PANGUITCH LAKE — Despite the devastating effects of the Brian Head Fire in June and July, Panguitch Lake is still open for business, and organizers of the “Panguitch Lake Fall Festival” – taking place Sept. 15-16 – hope locals and tourists alike will come support this small community as they continue to recover.
The festival will feature both demonstrations and the sale of pioneer arts and crafts, traditional and modern food vendors, other arts and crafts to purchase, stories of local pioneer families, Native American dancers, games for children and songs and stories of pioneer times.
Sponsored by Utah Pioneer Heritage Arts, the Utah Division of Arts & Museums, and Garfield County Tourism, this year’s Panguitch Lake Fall Festival marks the third year of the event. However, Art Clark, volunteer for the Utah Pioneer Heritage Arts and an organizer of the 2017 festival, told St. George News that this is actually the resurrection of a festival that used to take place at the lake in the 1890s.
For a brief period from 1892 to 1895, Panguitch Lake was the entertainment capital of the American Southwest, Clark said. Traveling troupes would tour to Denver, Salt Lake City, Los Angeles and to Panguitch Lake, which at the time had an opera house, horse racing track, numerous hotels and other places of lodging.
“At one time, they had a floating dance floor on Panguitch Lake,” Clark said. “Bands came from California to perform. People came from all over the West. There were thousands of people.”
Besides out-of-state visitors, Panguitch Lake was also a draw for locals. From late June through the end of August – but especially between July 4-24 – locals from as far away as St. George, Moab and Fillmore would come to the cooler climate of the lake to enjoy the entertainment in the opera house, gamble on the horse races, feast on the daily fish fries and watch the dancing and games of the Native Americans who would come from all over Southern Utah to join the revelry.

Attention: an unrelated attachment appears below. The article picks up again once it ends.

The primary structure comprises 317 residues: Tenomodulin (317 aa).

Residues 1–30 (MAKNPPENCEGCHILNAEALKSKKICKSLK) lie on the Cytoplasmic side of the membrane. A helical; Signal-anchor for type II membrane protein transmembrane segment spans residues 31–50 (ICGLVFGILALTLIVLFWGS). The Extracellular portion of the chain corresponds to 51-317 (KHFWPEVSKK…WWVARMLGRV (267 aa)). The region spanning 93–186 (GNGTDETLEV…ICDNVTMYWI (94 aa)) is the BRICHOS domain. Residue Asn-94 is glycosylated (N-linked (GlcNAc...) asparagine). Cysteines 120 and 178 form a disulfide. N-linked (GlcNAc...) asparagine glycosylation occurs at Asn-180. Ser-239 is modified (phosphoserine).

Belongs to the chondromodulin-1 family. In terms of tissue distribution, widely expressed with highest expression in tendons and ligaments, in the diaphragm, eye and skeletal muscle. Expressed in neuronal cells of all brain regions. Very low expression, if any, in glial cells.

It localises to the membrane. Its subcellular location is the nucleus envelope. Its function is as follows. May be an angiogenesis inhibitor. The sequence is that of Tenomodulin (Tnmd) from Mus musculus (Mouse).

When Utah became a state in 1896 and outlawed gambling, Panguitch Lake’s glory period ebbed, Clark said. The opera house eventually burned down, the places of lodging fell into disuse and disrepair and the crowds stopped coming. You can still see the oval of the old racetrack just to the south of the lake.
Prior to the Brian Head Fire, Clark would’ve said the Panguitch Lake Fall Festival existed for two reasons: to revive the memory of the glory days at Panguitch Lake and to turn thoughts and hearts to our ancestors and the legacy they left behind.
This year the fire brought an additional reason for holding the festival: to let people know that while the community is struggling, it is on the rebound.
Events will take place at the chapel of The Church of Jesus Christ of Latter-day Saints on Highway 143 at the south shore of the lake starting at 6 p.m., Friday, Sept. 15, with a Dutch oven dinner. In addition to the booths, vendors and activities, the weekend will also include performances by Deborah and Adam Grimshaw, Russ and Lyndsey Wulfenstein and Clive Romney, one of the original organizers of the festival.
For more information, visit the Panguitch Lake Fall Festival website or email Art Clark at firstname.lastname@example.org.
- What: Panguitch Lake Fall Festival.
- When: Sept. 15-16 | Events start at 6 p.m. Friday and 9 a.m. Saturday
- Where: Chapel of The Church of Jesus Christ of Latter-day Saints, 25 W. Highway 143, Panguitch Lake.
S P O N S O R E D C O N T E N T
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